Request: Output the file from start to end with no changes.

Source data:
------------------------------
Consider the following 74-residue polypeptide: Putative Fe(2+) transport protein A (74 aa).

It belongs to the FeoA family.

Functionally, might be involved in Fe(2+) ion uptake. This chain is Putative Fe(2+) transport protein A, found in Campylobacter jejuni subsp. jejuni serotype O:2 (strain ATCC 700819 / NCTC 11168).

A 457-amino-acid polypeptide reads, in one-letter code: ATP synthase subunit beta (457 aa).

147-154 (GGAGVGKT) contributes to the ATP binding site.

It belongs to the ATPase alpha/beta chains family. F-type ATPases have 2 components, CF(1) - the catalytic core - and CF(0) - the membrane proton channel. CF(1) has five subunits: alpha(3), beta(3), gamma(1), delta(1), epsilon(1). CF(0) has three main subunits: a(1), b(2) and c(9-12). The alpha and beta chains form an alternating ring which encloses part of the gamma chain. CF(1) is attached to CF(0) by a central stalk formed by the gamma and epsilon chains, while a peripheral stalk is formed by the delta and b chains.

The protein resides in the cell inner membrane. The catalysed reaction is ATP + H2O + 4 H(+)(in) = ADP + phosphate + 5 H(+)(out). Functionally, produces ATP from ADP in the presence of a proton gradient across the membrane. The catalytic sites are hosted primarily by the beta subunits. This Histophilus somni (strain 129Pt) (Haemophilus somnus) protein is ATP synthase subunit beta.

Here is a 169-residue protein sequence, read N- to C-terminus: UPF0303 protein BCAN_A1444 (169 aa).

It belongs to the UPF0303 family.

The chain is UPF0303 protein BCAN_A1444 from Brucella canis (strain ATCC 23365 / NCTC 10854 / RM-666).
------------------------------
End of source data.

Consider the following 74-residue polypeptide: Putative Fe(2+) transport protein A (74 aa).

It belongs to the FeoA family.

Functionally, might be involved in Fe(2+) ion uptake. This chain is Putative Fe(2+) transport protein A, found in Campylobacter jejuni subsp. jejuni serotype O:2 (strain ATCC 700819 / NCTC 11168).

A 457-amino-acid polypeptide reads, in one-letter code: ATP synthase subunit beta (457 aa).

147-154 (GGAGVGKT) contributes to the ATP binding site.

It belongs to the ATPase alpha/beta chains family. F-type ATPases have 2 components, CF(1) - the catalytic core - and CF(0) - the membrane proton channel. CF(1) has five subunits: alpha(3), beta(3), gamma(1), delta(1), epsilon(1). CF(0) has three main subunits: a(1), b(2) and c(9-12). The alpha and beta chains form an alternating ring which encloses part of the gamma chain. CF(1) is attached to CF(0) by a central stalk formed by the gamma and epsilon chains, while a peripheral stalk is formed by the delta and b chains.

The protein resides in the cell inner membrane. The catalysed reaction is ATP + H2O + 4 H(+)(in) = ADP + phosphate + 5 H(+)(out). Functionally, produces ATP from ADP in the presence of a proton gradient across the membrane. The catalytic sites are hosted primarily by the beta subunits. This Histophilus somni (strain 129Pt) (Haemophilus somnus) protein is ATP synthase subunit beta.

Here is a 169-residue protein sequence, read N- to C-terminus: UPF0303 protein BCAN_A1444 (169 aa).

It belongs to the UPF0303 family.

The chain is UPF0303 protein BCAN_A1444 from Brucella canis (strain ATCC 23365 / NCTC 10854 / RM-666).